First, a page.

I would generally agree on the topless recreation of the swimming pool scene being rather crass (though that explictness in all areas is kind of the main theme of the film), though I found Annette O'Toole's character arc moving from an equal zookeeping partner through to thrawted potential girlfriend character as she sees Kinski obsess her man to be one of the most interesting aspects of the remake, though she does drop out due to the shift in emphasis of the ending. I found the same character of Alice in the original Cat People to be far more problematic in the way that she was sort of entitledly emphasising the endorsement of the norms of a correct and all-American coupling set against the predatory, dangerously attractive European woman threatening to lead our hero astray (though I want to emphasise that while I do not particularly like the original Cat People, I do love the furthering of all of these characters in the sequel The Curse of the Cat People, with the spectre of the 'dangerous woman' hovering even more pointedly over a nuclear family!)

User avatar
Lost Highway
Posts: 567
Joined: Thu Aug 29, 2013 7:41 am
Location: Berlin, Germany

Re: Cat People (Paul Schrader, 1982)

#10 Post by Lost Highway » Thu Nov 05, 2015 11:34 am

colinr0380 wrote: I found the same character of Alice in the original Cat People to be far more problematic in the way that she was sort of entitledly emphasising the endorsement of the norms of a correct and all-American coupling set against the predatory, dangerously attractive European woman threatening to lead our hero astray (though I want to emphasise that while I do not particularly like the original Cat People, I do love the furthering of all of these characters in the sequel The Curse of the Cat People, with the spectre of the 'dangerous woman' hovering even more pointedly over a nuclear family!)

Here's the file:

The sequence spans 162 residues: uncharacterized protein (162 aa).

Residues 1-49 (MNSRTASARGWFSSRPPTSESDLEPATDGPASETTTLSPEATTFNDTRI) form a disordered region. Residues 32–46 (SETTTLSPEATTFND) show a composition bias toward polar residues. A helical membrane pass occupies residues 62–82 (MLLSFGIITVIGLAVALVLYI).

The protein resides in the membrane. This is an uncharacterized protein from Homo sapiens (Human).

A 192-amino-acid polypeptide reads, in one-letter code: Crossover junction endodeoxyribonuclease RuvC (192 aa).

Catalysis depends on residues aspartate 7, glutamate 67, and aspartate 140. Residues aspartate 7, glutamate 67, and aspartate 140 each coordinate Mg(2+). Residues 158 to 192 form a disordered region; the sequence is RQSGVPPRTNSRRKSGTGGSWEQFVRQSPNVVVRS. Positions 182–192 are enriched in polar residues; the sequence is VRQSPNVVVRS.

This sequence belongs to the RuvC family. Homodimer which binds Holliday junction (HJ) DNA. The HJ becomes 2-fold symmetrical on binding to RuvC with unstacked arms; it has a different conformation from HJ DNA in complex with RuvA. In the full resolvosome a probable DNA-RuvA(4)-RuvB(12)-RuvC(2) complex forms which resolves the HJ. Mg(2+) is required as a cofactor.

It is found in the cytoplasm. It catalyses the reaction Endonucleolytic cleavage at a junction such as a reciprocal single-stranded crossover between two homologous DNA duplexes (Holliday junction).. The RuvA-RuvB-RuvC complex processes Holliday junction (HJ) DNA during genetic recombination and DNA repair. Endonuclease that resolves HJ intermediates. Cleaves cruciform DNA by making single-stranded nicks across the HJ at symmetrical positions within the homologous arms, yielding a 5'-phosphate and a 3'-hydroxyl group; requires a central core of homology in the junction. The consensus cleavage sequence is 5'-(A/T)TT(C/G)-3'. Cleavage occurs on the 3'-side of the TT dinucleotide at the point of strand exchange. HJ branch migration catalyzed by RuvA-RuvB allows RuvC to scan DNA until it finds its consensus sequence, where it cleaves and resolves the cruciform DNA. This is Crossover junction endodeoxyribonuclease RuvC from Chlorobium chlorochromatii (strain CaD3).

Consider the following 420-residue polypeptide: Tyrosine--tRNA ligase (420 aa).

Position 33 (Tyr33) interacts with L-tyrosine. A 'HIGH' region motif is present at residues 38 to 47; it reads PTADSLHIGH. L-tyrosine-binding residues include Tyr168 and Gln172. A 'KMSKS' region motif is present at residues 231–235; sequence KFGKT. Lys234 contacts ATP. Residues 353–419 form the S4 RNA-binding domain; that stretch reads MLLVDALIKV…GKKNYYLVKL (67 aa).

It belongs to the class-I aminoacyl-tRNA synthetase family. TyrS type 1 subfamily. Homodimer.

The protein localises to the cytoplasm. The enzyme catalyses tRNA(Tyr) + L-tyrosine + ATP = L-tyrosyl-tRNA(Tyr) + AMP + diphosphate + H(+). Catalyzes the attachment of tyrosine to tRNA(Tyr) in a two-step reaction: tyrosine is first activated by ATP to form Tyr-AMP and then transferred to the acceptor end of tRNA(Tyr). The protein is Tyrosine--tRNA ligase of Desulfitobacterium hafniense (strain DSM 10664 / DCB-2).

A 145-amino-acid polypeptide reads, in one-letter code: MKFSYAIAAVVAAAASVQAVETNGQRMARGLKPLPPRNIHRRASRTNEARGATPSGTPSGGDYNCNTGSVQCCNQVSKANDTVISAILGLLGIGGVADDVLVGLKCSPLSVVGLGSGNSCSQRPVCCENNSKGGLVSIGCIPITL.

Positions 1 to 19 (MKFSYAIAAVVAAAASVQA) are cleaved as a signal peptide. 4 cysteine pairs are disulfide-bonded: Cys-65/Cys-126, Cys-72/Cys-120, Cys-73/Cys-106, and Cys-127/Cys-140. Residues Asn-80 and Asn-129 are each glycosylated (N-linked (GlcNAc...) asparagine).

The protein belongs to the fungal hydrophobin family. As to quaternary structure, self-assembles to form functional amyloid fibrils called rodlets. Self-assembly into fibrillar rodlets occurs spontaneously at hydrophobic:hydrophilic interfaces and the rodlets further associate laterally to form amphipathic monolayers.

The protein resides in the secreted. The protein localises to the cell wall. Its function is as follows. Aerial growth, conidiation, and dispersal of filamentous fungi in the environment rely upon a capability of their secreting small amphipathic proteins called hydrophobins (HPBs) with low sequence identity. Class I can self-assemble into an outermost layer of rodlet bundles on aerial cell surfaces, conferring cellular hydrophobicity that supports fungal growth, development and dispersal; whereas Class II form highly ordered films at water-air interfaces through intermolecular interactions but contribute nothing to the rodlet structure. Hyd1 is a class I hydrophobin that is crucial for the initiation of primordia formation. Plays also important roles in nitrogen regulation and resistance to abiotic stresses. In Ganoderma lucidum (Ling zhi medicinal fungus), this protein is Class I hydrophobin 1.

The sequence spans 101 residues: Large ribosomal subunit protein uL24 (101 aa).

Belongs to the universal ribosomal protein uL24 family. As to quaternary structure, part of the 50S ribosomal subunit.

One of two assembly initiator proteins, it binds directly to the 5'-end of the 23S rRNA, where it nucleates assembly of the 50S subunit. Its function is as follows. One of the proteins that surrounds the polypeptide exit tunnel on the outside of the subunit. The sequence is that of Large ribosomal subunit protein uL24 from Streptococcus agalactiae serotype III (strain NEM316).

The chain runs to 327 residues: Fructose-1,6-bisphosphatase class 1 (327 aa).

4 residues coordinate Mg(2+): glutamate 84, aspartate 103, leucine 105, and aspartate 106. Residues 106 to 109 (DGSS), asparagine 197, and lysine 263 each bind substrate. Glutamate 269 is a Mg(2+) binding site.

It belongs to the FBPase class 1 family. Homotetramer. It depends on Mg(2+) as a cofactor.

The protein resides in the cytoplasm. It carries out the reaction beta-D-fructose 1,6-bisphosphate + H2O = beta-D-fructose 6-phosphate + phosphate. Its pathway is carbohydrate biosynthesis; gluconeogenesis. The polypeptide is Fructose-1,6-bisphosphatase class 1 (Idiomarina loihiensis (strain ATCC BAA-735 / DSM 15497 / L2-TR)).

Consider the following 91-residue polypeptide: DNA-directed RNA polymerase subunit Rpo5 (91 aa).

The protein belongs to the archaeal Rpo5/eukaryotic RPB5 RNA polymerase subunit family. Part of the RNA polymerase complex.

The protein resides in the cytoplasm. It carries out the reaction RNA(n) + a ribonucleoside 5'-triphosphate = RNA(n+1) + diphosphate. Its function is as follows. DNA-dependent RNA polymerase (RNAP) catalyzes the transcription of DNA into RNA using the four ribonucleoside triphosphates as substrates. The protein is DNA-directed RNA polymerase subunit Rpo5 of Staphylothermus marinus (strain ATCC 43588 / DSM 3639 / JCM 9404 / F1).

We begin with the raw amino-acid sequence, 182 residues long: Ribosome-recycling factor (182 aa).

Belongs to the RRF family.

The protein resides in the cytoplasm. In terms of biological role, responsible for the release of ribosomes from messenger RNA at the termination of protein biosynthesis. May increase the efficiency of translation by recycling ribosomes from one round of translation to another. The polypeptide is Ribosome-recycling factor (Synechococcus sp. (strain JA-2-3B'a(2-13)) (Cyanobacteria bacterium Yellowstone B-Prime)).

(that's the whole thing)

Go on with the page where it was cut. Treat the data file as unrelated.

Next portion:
Ugly Americans more likely.

A mere reading of a synopsis would see Irena as the predator and Alice and Oliver as the victims, but that's really not how it plays when actually watching the original Cat People. Oliver is pretty much the villain of the film while Irena is treated with tremendous sympathy. When Irena appears to develop what at this point can only assumed to be psychological problems due to her sense of cultural displacement as an immigrant, Oliver shows little empathy or patience and he discards her as quickly as he courted and married her. Alice is a home wrecker who lures Oliver away from Irena when she is at her most vulnerable, which makes her the predator. Couldn't she have told him she loves him before he got married, considering that they've known each other for a while ? The way Oliver and Alice exclude and isolate Irena is nothing short of cruel, just check out the scene when all three visit a museum prior to the pool sequence. It makes you understand Irena's state of mind and her stalking of Alice as she embraces her new found powers, similar to Sissy Spacek's equally sympathetic "monster" in Carrie.

In Curse of the Cat People Oliver is still is the same insensitive clod, but this time towards his emotionally fragile daughter. Irena on the other hand becomes a spectral guardian angel to the girl, validating my suspicion that she always was the real heroine of Cat People and the wronged party all along.

Manuel Puig's novel Kiss of the Spider Woman contains a queer reading of Cat People similar to the way I always felt about the characters (which didn't make it into the overrated film version)

The remake is far less interesting in the way it turns subtext to text (and soft porn) and there is an arrogance with which Schrader dismissed the original, which he stated in interviews he felt to be beneath him. There are compensations in the cinematography and Moroder's score and most of all Kinski at her most drop dead gorgeous but overall the film is a hot mess when compared to the far more psychologically acute and economic original. Hitchcock's Marnie always struck me as a more worthwhile companion piece to Tourneur's masterpiece.

Post Reply